The Ambassadors

The Ambassadors is a 1903 novel by Henry James, originally published as a serial in the North American Review (NAR). This dark comedy, seen as one of the masterpieces of James's final period, follows the trip of protagonist Lewis Lambert Strether to Europe in pursuit of Chad Newsome, his widowed fiancée's supposedly wayward son; he is to bring the young man back to the family business, but he encounters unexpected complications. The third-person narrative is told exclusively from Strether's point of view.

The Ambassadors
Cover of the first UK edition
AuthorHenry James
CountryUnited Kingdom, United States
GenreDark Comedy
PublisherMethuen & Co., London
Harper & Brothers, New York City
Publication date
Methuen: 24-Sept-1903
Harpers: 6-Nov-1903
Media typePrint (Serial)
PagesMethuen: 458
Harpers: 432

Plot summary

Lambert Strether, a middle-aged, yet not broadly experienced, man from Woollett, Massachusetts, agrees to assume a mission for his wealthy fiancée: go to Paris and rescue her son, Chad Newsome, from the clutches of a presumably wicked woman. On his journey, Strether stops in England and there meets Maria Gostrey, an American who has lived in Paris for years. Her cynical wit and worldly opinions start to rattle Strether's preconceived view of the situation.

In Paris, Strether meets Chad and is impressed by the much greater sophistication Chad seems to have gained during his years in Europe. Chad takes him to a garden party, where Strether meets Marie de Vionnet, a lovely woman of impeccable manners, separated from her reportedly unpleasant husband, and Jeanne, her exquisite daughter. Strether is confused as to whether Chad is more attracted to the mother or the daughter. At the same time, Strether, himself, feels an overwhelming attraction to Marie de Vionnet, which he suspects she might requite, and so begins questioning his commitment to return to Woollett and marry Chad's mother, despite his admiration for her.

All of these impressions of Parisian culture lead Strether to confide in Little Bilham, a friend of Chad's, that he might have missed the best life has to offer. Strether starts to delight in the loveliness of Paris and stops Chad from returning to America. Strether's American traveling companion, Waymarsh, provides thematic counterpoint, by refusing to be seduced by the charms of Europe.

Meanwhile, Mrs. Newsome, impatiently waiting in America, enlists new "ambassadors" to return forthwith with her son. The most important of the new ambassadors, Chad's sister Sarah Pocock, harshly dismisses Strether's impression that Chad has improved, condemns Marie as an indecent woman, and demands that Chad immediately return to the family business in America.

To escape his troubles, Strether takes a brief tour of the French countryside, and accidentally encounters Chad and Marie de Vionnet at a rural inn; he then comprehends the full extent of their romance. After returning to Paris, he counsels Chad not to leave Marie, but Strether finds he is now uncomfortable in Europe. In the end, he declines Maria Gostrey's virtual marriage proposal and returns to America.

Major themes

Henry James got the central idea for The Ambassadors from an anecdote about his friend and fellow-novelist William Dean Howells, who, whilst visiting his son in Paris, was so impressed with the amenities of European culture that he wondered aloud if life hadn't passed him by.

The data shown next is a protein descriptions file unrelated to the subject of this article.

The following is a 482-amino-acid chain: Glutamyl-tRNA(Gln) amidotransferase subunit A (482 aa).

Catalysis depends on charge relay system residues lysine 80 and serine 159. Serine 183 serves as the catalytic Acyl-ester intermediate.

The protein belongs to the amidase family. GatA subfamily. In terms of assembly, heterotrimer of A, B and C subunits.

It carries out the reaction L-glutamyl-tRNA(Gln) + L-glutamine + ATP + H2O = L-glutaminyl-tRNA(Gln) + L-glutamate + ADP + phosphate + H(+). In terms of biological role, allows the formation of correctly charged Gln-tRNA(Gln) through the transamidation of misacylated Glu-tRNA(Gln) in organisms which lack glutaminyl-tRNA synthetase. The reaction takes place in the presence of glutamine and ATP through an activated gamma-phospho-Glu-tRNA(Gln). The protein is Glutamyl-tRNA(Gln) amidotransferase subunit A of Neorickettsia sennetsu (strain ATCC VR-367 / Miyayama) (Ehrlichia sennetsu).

The theme of liberation from a cramped, almost starved, emotional life into a more generous and gracious existence plays throughout The Ambassadors, yet it is noteworthy that James does not naïvely portray Paris as a faultless paradise for culturally stunted Americans. Strether learns about the reverse side of the European coin when he sees how desperately Marie fears losing Chad, after all she has done for him. As one critic proposed, Strether does not shed his American straitjacket only to be fitted with a more elegant European model, but instead learns to evaluate every situation on its merits, without prejudices. The final lesson of Strether's European experience is to distrust preconceived notions and perceptions from anyone, anywhere, but to rely upon his own observation and judgment.

Mediation/Intermediation: a major theme of the novel involves Strether's position as an ambassador. Strether, when giving his final account to Maria Gostrey, justifies his decisions by connecting his intermediary position to his concerns about gaining experience (and pleasure) whilst working in behalf of others. This conflict between personal desire and duty is important to consider when thinking about Strether's psychology.[1]

Publishing history

The publishing history of The Ambassadors is complex, even for a work by James. The novel was written between October 1900 and July 1901,[2] before The Wings of the Dove (1902), yet he did not immediately find a publisher. To fit the eventual NAR serialization, passages were omitted, including three chapters. For the book versions, James expected to use the serial-version proofs to provide the majority of copy to the London and New York City publishers, but the NAR supplied him only one set, instead of the requested two; thus, in August 1903, James supplied the British publisher with a carbon-copy of the unrevised, original typescript to enable them to meet their scheduled publication date. Moreover, at that time, he also lacked duplicate copies of the omitted passages, and those two circumstances resulted in significant textual variations in the Methuen edition.[3] One of the most serious variations was that a chapter, not published in the serial version, was inserted before 'chapter 28', not after it, as in the Harper edition (which James thoroughly proof-read). Five years later, when he prepared the revised text for the New York Edition (NYE), James worked from the Harper edition, and the two chapters (numbers 28 and 29) became chapters 1 and 2 in book 11.